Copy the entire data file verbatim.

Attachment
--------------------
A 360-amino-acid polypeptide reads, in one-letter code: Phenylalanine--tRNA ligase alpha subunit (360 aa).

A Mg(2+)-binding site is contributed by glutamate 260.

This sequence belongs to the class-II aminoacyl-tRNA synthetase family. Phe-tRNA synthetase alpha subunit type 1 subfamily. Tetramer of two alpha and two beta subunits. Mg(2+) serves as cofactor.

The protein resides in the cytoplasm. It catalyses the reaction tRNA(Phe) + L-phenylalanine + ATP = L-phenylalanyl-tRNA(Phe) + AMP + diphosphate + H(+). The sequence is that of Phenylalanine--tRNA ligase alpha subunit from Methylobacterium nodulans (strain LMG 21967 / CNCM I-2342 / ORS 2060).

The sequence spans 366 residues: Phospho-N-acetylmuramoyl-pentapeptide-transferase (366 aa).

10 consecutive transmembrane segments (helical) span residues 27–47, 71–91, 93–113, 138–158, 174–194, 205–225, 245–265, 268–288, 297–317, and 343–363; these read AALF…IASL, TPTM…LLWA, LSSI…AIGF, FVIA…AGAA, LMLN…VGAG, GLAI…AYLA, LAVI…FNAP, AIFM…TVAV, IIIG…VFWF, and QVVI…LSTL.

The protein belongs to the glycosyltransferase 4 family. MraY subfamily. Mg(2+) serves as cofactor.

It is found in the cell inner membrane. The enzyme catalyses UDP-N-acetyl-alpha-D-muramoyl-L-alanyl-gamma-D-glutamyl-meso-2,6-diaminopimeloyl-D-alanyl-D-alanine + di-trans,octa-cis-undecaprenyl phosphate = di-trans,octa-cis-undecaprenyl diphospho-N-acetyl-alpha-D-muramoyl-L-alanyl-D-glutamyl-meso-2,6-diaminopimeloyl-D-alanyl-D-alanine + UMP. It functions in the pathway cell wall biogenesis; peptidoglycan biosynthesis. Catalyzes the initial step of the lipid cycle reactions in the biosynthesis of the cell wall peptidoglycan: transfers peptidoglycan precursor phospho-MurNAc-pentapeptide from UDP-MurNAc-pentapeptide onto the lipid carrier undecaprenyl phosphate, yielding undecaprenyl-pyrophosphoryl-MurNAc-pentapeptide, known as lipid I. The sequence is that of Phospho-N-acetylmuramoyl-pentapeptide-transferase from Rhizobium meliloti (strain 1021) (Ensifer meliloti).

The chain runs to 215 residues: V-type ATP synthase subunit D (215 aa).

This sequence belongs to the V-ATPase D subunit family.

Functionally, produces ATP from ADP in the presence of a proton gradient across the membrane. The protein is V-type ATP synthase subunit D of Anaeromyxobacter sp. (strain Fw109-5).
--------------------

A 360-amino-acid polypeptide reads, in one-letter code: Phenylalanine--tRNA ligase alpha subunit (360 aa).

A Mg(2+)-binding site is contributed by glutamate 260.

This sequence belongs to the class-II aminoacyl-tRNA synthetase family. Phe-tRNA synthetase alpha subunit type 1 subfamily. Tetramer of two alpha and two beta subunits. Mg(2+) serves as cofactor.

The protein resides in the cytoplasm. It catalyses the reaction tRNA(Phe) + L-phenylalanine + ATP = L-phenylalanyl-tRNA(Phe) + AMP + diphosphate + H(+). The sequence is that of Phenylalanine--tRNA ligase alpha subunit from Methylobacterium nodulans (strain LMG 21967 / CNCM I-2342 / ORS 2060).

The sequence spans 366 residues: Phospho-N-acetylmuramoyl-pentapeptide-transferase (366 aa).

10 consecutive transmembrane segments (helical) span residues 27–47, 71–91, 93–113, 138–158, 174–194, 205–225, 245–265, 268–288, 297–317, and 343–363; these read AALF…IASL, TPTM…LLWA, LSSI…AIGF, FVIA…AGAA, LMLN…VGAG, GLAI…AYLA, LAVI…FNAP, AIFM…TVAV, IIIG…VFWF, and QVVI…LSTL.

The protein belongs to the glycosyltransferase 4 family. MraY subfamily. Mg(2+) serves as cofactor.

It is found in the cell inner membrane. The enzyme catalyses UDP-N-acetyl-alpha-D-muramoyl-L-alanyl-gamma-D-glutamyl-meso-2,6-diaminopimeloyl-D-alanyl-D-alanine + di-trans,octa-cis-undecaprenyl phosphate = di-trans,octa-cis-undecaprenyl diphospho-N-acetyl-alpha-D-muramoyl-L-alanyl-D-glutamyl-meso-2,6-diaminopimeloyl-D-alanyl-D-alanine + UMP. It functions in the pathway cell wall biogenesis; peptidoglycan biosynthesis. Catalyzes the initial step of the lipid cycle reactions in the biosynthesis of the cell wall peptidoglycan: transfers peptidoglycan precursor phospho-MurNAc-pentapeptide from UDP-MurNAc-pentapeptide onto the lipid carrier undecaprenyl phosphate, yielding undecaprenyl-pyrophosphoryl-MurNAc-pentapeptide, known as lipid I. The sequence is that of Phospho-N-acetylmuramoyl-pentapeptide-transferase from Rhizobium meliloti (strain 1021) (Ensifer meliloti).

The chain runs to 215 residues: V-type ATP synthase subunit D (215 aa).

This sequence belongs to the V-ATPase D subunit family.

Functionally, produces ATP from ADP in the presence of a proton gradient across the membrane. The protein is V-type ATP synthase subunit D of Anaeromyxobacter sp. (strain Fw109-5).